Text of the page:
On March 27, 2020, President Trump signed the Coronavirus Aid, Relief, and Economic Security Act (the “CARES Act”) into law. While the focus of the CARES Act has been on direct financial aid to Americans, the Act also contains a number of material revisions to the Federal privacy provisions that govern the confidentiality of substance-use disorder (“SUD”) records.

SUD information is protected by the federal confidentiality law found at 42 U.S.C. §290dd-2, which is the statutory authority for the SUD confidentiality regulations under 42 CFR Part 2, commonly referred to as “Part 2.” The CARES Act revises certain provisions of the SUD statute to better conform with the Health Insurance Portability and Accountability Act of 1996 (“HIPAA”), thereby minimizing the burden on providers of trying to comply with two somewhat conflicting regulatory schemes. Most notably, Section 3321 of the CARES Act provides that once prior written consent of the patient has been obtained, SUD records “may be used or disclosed by a covered entity, business associate, or a [Part 2] program for purposes of treatment, payment, and health care operations as permitted by the HIPAA regulations.”

This eliminates the prior requirement that a SUD patient’s consent must be obtained prior to each disclosure that identifies who can receive the information by name (rather than general category of recipients as permitted under HIPAA), which has been viewed as an obstacle to information sharing, and enables providers to re-disclose the records as permissible under HIPAA.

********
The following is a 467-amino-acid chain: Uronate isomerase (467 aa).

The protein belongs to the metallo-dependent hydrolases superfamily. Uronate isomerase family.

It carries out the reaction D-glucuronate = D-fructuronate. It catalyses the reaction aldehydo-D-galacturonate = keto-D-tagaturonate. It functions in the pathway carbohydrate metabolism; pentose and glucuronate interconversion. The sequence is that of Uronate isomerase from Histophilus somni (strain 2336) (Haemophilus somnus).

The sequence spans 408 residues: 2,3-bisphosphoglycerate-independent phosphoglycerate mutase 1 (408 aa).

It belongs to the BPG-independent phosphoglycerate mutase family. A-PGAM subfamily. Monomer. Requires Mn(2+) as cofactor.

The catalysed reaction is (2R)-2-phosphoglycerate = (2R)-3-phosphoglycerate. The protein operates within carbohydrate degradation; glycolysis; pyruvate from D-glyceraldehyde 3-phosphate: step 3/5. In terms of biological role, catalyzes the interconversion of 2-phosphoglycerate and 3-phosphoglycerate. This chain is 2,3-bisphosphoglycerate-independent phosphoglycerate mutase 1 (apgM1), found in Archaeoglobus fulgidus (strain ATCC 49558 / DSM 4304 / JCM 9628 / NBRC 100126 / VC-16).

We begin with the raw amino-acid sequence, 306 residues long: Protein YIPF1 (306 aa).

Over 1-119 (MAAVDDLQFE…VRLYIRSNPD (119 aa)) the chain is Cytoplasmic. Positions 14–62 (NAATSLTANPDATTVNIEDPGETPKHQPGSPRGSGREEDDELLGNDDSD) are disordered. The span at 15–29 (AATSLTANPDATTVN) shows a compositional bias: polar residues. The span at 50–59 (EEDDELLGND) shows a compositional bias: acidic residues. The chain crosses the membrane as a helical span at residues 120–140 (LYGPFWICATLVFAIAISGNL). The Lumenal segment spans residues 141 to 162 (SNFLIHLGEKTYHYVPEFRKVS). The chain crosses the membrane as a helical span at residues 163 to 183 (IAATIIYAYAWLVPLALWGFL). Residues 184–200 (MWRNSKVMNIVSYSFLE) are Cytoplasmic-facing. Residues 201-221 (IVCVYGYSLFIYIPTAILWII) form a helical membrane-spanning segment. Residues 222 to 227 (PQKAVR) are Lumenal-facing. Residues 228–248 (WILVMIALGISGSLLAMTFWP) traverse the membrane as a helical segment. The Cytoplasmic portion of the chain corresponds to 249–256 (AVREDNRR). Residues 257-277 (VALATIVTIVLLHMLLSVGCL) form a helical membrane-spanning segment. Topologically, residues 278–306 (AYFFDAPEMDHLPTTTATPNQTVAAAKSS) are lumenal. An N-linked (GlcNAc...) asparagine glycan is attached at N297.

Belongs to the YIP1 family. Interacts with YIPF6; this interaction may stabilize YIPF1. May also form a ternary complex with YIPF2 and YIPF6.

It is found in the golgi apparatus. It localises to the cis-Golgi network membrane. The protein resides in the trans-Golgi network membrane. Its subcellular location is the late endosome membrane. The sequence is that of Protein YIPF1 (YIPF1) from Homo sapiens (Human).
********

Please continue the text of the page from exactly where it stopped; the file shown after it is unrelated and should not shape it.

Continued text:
The CARES Act also expands privacy protections for SUD patients by:

  • Limiting use and disclosure of SUD information against the patient in judicial or administrative proceedings.
  • Prohibiting anyone who receives SUD records from using such information to discriminate against individuals, including with regards to access to treatment for health care, hiring or firing decisions, sale, rental, or continued rental of housing and access to government services and benefits.
  • Adopting several provisions from HIPAA, including the rules regarding breach notification, provision of Notice of Privacy Practices in plain language to SUD patients and granting SUD patients the right to an accounting of disclosures.

In addition, the civil and criminal penalties for violating Part 2 were increased under the CARES Act to be consistent with HIPAA. Violators now face a maximum fine of $50,000 and 1 year in prison for wrongful disclosure of SUD information with heighted penalties if false pretenses were involved or the information was used for personal gain or to cause malicious harm.

The CARES Act requires the Department of Health and Human Services (“HHS”) to revise the Part 2 regulations within 12 months to comply with the CARES Act. Finally, the CARES Act requires HHS to issue guidance regarding the sharing of patients’ PHI during the COVID-19 public health emergency within 180 days, but does not specify what this guidance must contain. As the HHS Office of Civil Rights (“OCR”) already issued a bulletin entitled “HIPAA Privacy and Coronavirus” in February of 2020, an 1135 waiver of certain HIPAA requirements for hospitals, as well as a Notice of Enforcement Discretion relaxing certain HIPAA requirements related to telehealth during this national emergency, it is unclear if the existing OCR guidance will satisfy the CARES Act requirements or if additional guidance will be forthcoming.